In view of the fact that these gifts are to remain with the church until it attains “the stature of the fulness of Christ,” it is reasonable to assume that some, if not all of them, are still available to the true church. Where they are most in evidence, that church is likely to be found.


It would be hard to associate the church of the humble Galilean with lavish display, ornate ceremonies, and wasteful extravagance. Such things are completely out of harmony with His life of humble, holy, selfless service for others.

Says the apostle Peter, remembering the precious days by Galilee, “As he which hath called you is holy, so be ye holy in all manner of conversation.” Then he bids women not to overdress, but rather to put on “the ornament of a meek and quiet spirit, which is in the sight of God of great price.” To men he says, “Love as brethren, be pitiful, be courteous: not rendering evil for evil, or railing for railing” (1 Peter 3:1–9).

This is the sort of church God wants today. Its members will manifest the same beautiful spirit both in their private lives and corporate activities.


The grace of God, says the apostle Paul, teaches us that “denying ungodliness and worldly lusts, we should live soberly, righteously, and godly, in this present world,” if for no other reason than that Jesus “gave himself for us, that he might redeem us from all iniquity, and purify unto himself a peculiar people, zealous of good works” (Titus 2:12, 14).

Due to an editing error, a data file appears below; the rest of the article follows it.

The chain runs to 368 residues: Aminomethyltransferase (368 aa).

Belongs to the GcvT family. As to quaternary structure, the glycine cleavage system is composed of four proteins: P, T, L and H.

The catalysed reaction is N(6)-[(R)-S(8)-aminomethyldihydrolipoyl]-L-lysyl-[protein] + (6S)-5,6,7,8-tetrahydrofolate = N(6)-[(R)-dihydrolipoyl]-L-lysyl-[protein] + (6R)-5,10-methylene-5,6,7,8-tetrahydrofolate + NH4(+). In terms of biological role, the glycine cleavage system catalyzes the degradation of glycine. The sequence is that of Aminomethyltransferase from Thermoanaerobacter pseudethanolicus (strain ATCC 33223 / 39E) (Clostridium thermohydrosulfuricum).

Likewise Peter describes the followers of Jesus as “a chosen generation, a royal priesthood, an holy nation, a peculiar people.” 

“As strangers and pilgrims,” he exhorts them, “abstain from fleshly lusts, which war against the soul; having your conversation honest among the Gentiles: that . . . they may by your good works, which they shall behold, glorify God in the day of visitation” (1 Peter 2:11, 12).

Ever seeking by divine grace to emulate the perfect example of their beloved Master, members of the true church will be conspicuous for their upright and noble lives and their eagerness to help the needy. When disaster strikes, be it fire, flood, or famine, they will be first in line to serve their fellow men.


This outreach to others will be an outgrowth of a firm belief in the personal return of Jesus. The church that is “zealous for good deeds” will look with longing for the fulfillment of the blessed hope, “the appearing of the glory of our great God and Saviour Jesus Christ” (Titus 2:13, RSV).

It will cherish the Master’s promise, “If I go . . . , I will come again” (John 14:1–3).

It will be ever on the alert for the promised signs of His return (Luke 21:25–27).